Toward Mutual Benefit

Of course, it does not have to be this way. Humans can develop a relationship with the rest of the Earth System that is mutually beneficial. Such relationships are widespread in nature, such as the coral-dinoflagellate relationship in the oceans, where the tiny dinoflagellates provide the coral with the products of photosynthesis, and in return the corals provide carbon dioxide for the dinoflagellates. Taking our light bulbs: if we were to power them with renewable energy sources, we would significantly reduce carbon dioxide emissions. In the long term, such a switch is clearly beneficial to humans and the rest of the Earth System, and it might be one small step on the journey to a Kardashev Type 1 civilization. Such a switch requires clear forward planning and international agreements, like that of the Paris accord. It is an approach that develops positive – not negative – feedback mechanisms. Thus, transitioning away from the use of hydrocarbons would help enable cities to continue to grow, for economies to flourish, and for more people to be taken out of poverty. It would certainly help to prevent the potential widespread climate and oceanographic impact of using non-renewable hydrocarbons far into the future.

The incandescence of Earth’s estimated 12 billion light bulbs is just one component of the huge energy consumption of urban areas in the early 21st century. Keeping these light bulbs glowing sustainably, using renewable sources, is part of the task of keeping the lights on for all of humanity.

Next time, in the final chapter of this series, Killian Quigley looks deeper into the ways we think about the relationship between “nature” and cities. He discusses a diverse group of writers who emphasise the importance of subjective, sensory experience of urban space. And he contributes to calls for fiction-makers – writers, filmmakers, theatre-practitioners, and artists of all kinds – to keep imagining mutualistic future cities, and for all of us to read and act upon their visions.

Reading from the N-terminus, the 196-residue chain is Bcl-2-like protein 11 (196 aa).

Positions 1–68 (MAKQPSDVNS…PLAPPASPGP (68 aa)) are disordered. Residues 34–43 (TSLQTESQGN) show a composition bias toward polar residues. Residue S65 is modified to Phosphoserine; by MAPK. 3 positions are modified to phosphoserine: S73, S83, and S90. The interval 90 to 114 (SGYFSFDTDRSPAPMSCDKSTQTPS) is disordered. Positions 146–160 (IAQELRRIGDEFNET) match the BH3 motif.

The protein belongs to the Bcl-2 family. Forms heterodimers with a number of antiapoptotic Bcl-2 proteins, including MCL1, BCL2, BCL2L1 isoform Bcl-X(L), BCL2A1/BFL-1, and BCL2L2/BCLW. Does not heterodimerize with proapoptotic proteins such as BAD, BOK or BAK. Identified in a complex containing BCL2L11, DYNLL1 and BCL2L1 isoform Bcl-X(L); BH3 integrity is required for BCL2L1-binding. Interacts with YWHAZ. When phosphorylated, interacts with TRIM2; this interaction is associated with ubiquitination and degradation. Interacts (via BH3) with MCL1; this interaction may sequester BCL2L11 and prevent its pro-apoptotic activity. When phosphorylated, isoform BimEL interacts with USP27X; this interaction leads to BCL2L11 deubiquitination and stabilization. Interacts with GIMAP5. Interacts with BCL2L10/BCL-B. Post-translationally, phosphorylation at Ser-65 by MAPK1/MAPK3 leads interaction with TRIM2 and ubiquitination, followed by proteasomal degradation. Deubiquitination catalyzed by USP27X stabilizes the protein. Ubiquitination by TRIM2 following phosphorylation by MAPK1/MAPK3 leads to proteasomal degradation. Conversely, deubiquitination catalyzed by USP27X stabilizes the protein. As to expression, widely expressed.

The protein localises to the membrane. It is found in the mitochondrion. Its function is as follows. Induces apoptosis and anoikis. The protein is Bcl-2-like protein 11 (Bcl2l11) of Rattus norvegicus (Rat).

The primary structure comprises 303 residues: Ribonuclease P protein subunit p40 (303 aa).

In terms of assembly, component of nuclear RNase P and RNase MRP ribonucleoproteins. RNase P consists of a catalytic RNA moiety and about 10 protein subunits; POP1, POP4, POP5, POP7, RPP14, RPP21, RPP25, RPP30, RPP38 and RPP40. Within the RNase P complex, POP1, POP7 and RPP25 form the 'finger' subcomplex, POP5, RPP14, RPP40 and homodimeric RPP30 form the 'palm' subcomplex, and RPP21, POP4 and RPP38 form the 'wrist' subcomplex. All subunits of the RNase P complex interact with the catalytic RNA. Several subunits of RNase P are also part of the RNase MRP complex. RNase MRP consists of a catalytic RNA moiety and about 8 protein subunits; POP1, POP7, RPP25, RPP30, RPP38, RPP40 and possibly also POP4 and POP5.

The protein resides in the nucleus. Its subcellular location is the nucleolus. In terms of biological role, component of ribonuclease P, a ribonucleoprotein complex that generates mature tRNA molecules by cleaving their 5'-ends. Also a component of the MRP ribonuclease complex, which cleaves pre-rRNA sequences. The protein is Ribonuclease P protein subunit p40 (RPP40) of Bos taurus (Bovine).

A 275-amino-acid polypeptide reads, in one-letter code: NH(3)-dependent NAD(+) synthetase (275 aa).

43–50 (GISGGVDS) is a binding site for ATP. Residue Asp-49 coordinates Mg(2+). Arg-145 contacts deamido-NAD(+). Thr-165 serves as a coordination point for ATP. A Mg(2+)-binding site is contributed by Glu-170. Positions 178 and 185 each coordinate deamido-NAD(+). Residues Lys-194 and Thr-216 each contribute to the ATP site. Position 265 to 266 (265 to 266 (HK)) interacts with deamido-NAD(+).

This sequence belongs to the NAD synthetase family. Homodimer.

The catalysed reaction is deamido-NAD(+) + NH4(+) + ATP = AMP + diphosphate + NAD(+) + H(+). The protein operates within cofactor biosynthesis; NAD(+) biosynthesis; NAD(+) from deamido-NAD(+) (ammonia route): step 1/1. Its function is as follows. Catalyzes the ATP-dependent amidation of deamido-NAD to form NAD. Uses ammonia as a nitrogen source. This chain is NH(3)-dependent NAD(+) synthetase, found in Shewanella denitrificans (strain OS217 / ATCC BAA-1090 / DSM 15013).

References

1. Hoornweg, D., and Pope, K. (2014). Socioeconomic pathways and regional distribution of the world’s 101 largest cities. Global Cities Institute, Working Paper
2. Organisation for Economic Co-operation and Development. (2016). OECD Regional Outlook 2016: Productive Regions for Inclusive Societies. Paris: OECD Publishing. Access here

3. Neumann, B., Vafeidis, A. T., Zimmermann, J., and Nicholls, R. J. (2015). Future Coastal Population Growth and Exposure to Sea-Level Rise and Coastal Flooding – A Global Assessment. PLOS One, 10(3). 
4. Price Waterhouse Coopers. (2017). The world in 2050 – summary report. Access here


Mark Williams is a Professor of Palaeobiology at the University of Leicester, UK. He is interested in the evolution of the biosphere over geological timescales, with an emphasis on understanding the rate and degree of current biological change. He is a founding member of The Anthropocene Working Group, and with Jan Zalasiewicz, is the author of the popular science books ‘The Goldilocks Planet’ (2012), ‘Ocean Worlds’ (2014) and ‘Skeletons: the frame of life’ (2018, Oxford University Press).

Jan Zalasiewicz is a Professor of Palaeobiology at the University of Leicester, UK. In early career he was a field geologist and palaeontologist at the British Geological Survey. Now, he teaches geology and Earth history to undergraduate and postgraduate students, and studies fossil ecosystems and environments across over half a billion years of geological time. Over the last few years he has helped develop ideas on the Anthropocene, the concept that humans now drive much geology on the surface of Earth, and chairs the Anthropocene Working Group of the International Commission on Stratigraphy. His writing includes the books The Earth After Us (2008), The Planet in a Pebble (2010) and Rocks: A Very Short Introduction (2016).